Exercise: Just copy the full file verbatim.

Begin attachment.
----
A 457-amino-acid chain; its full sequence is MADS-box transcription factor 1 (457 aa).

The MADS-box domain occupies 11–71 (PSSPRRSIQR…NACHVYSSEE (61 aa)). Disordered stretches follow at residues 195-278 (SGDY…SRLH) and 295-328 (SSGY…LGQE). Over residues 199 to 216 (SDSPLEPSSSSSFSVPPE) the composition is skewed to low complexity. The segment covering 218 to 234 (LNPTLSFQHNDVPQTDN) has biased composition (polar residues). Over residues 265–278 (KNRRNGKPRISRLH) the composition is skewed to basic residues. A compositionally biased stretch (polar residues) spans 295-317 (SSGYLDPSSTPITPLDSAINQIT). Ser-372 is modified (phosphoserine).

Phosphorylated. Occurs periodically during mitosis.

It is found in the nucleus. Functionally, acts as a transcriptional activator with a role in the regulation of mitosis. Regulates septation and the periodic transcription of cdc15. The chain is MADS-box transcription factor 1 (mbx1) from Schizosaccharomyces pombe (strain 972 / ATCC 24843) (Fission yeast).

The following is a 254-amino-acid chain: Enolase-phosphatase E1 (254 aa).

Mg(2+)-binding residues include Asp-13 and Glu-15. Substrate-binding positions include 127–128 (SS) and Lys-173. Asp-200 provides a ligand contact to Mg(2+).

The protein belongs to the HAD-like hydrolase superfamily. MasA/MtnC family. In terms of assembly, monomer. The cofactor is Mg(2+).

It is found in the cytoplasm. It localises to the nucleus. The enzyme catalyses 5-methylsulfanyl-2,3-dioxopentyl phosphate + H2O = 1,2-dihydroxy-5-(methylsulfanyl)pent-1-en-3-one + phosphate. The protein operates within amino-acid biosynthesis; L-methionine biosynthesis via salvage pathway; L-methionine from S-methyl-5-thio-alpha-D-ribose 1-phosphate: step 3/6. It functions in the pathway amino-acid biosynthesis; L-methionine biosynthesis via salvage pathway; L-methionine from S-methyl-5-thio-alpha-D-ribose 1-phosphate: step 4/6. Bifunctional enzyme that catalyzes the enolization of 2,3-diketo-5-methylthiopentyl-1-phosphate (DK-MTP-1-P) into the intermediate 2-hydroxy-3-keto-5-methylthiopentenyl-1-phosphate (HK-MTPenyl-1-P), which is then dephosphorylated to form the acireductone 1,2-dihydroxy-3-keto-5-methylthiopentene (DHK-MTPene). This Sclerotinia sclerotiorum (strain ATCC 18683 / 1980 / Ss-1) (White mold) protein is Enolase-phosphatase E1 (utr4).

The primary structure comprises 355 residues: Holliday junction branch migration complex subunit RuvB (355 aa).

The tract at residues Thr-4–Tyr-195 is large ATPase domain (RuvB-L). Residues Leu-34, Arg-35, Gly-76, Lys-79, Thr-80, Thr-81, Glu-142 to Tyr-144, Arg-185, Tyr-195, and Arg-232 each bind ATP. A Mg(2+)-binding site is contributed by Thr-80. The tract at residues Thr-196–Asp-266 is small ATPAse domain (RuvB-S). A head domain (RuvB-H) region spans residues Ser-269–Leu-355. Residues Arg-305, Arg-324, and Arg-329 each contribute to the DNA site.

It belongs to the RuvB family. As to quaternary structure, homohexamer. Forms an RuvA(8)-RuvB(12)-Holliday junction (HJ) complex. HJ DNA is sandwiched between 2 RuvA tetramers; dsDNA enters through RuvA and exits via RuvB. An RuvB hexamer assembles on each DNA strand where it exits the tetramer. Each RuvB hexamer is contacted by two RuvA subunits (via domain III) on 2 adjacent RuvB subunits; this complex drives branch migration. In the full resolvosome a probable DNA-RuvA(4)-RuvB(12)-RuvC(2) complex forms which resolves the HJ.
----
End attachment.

A 457-amino-acid chain; its full sequence is MADS-box transcription factor 1 (457 aa).

The MADS-box domain occupies 11–71 (PSSPRRSIQR…NACHVYSSEE (61 aa)). Disordered stretches follow at residues 195-278 (SGDY…SRLH) and 295-328 (SSGY…LGQE). Over residues 199 to 216 (SDSPLEPSSSSSFSVPPE) the composition is skewed to low complexity. The segment covering 218 to 234 (LNPTLSFQHNDVPQTDN) has biased composition (polar residues). Over residues 265–278 (KNRRNGKPRISRLH) the composition is skewed to basic residues. A compositionally biased stretch (polar residues) spans 295-317 (SSGYLDPSSTPITPLDSAINQIT). Ser-372 is modified (phosphoserine).

Phosphorylated. Occurs periodically during mitosis.

It is found in the nucleus. Functionally, acts as a transcriptional activator with a role in the regulation of mitosis. Regulates septation and the periodic transcription of cdc15. The chain is MADS-box transcription factor 1 (mbx1) from Schizosaccharomyces pombe (strain 972 / ATCC 24843) (Fission yeast).

The following is a 254-amino-acid chain: Enolase-phosphatase E1 (254 aa).

Mg(2+)-binding residues include Asp-13 and Glu-15. Substrate-binding positions include 127–128 (SS) and Lys-173. Asp-200 provides a ligand contact to Mg(2+).

The protein belongs to the HAD-like hydrolase superfamily. MasA/MtnC family. In terms of assembly, monomer. The cofactor is Mg(2+).

It is found in the cytoplasm. It localises to the nucleus. The enzyme catalyses 5-methylsulfanyl-2,3-dioxopentyl phosphate + H2O = 1,2-dihydroxy-5-(methylsulfanyl)pent-1-en-3-one + phosphate. The protein operates within amino-acid biosynthesis; L-methionine biosynthesis via salvage pathway; L-methionine from S-methyl-5-thio-alpha-D-ribose 1-phosphate: step 3/6. It functions in the pathway amino-acid biosynthesis; L-methionine biosynthesis via salvage pathway; L-methionine from S-methyl-5-thio-alpha-D-ribose 1-phosphate: step 4/6. Bifunctional enzyme that catalyzes the enolization of 2,3-diketo-5-methylthiopentyl-1-phosphate (DK-MTP-1-P) into the intermediate 2-hydroxy-3-keto-5-methylthiopentenyl-1-phosphate (HK-MTPenyl-1-P), which is then dephosphorylated to form the acireductone 1,2-dihydroxy-3-keto-5-methylthiopentene (DHK-MTPene). This Sclerotinia sclerotiorum (strain ATCC 18683 / 1980 / Ss-1) (White mold) protein is Enolase-phosphatase E1 (utr4).

The primary structure comprises 355 residues: Holliday junction branch migration complex subunit RuvB (355 aa).

The tract at residues Thr-4–Tyr-195 is large ATPase domain (RuvB-L). Residues Leu-34, Arg-35, Gly-76, Lys-79, Thr-80, Thr-81, Glu-142 to Tyr-144, Arg-185, Tyr-195, and Arg-232 each bind ATP. A Mg(2+)-binding site is contributed by Thr-80. The tract at residues Thr-196–Asp-266 is small ATPAse domain (RuvB-S). A head domain (RuvB-H) region spans residues Ser-269–Leu-355. Residues Arg-305, Arg-324, and Arg-329 each contribute to the DNA site.

It belongs to the RuvB family. As to quaternary structure, homohexamer. Forms an RuvA(8)-RuvB(12)-Holliday junction (HJ) complex. HJ DNA is sandwiched between 2 RuvA tetramers; dsDNA enters through RuvA and exits via RuvB. An RuvB hexamer assembles on each DNA strand where it exits the tetramer. Each RuvB hexamer is contacted by two RuvA subunits (via domain III) on 2 adjacent RuvB subunits; this complex drives branch migration. In the full resolvosome a probable DNA-RuvA(4)-RuvB(12)-RuvC(2) complex forms which resolves the HJ.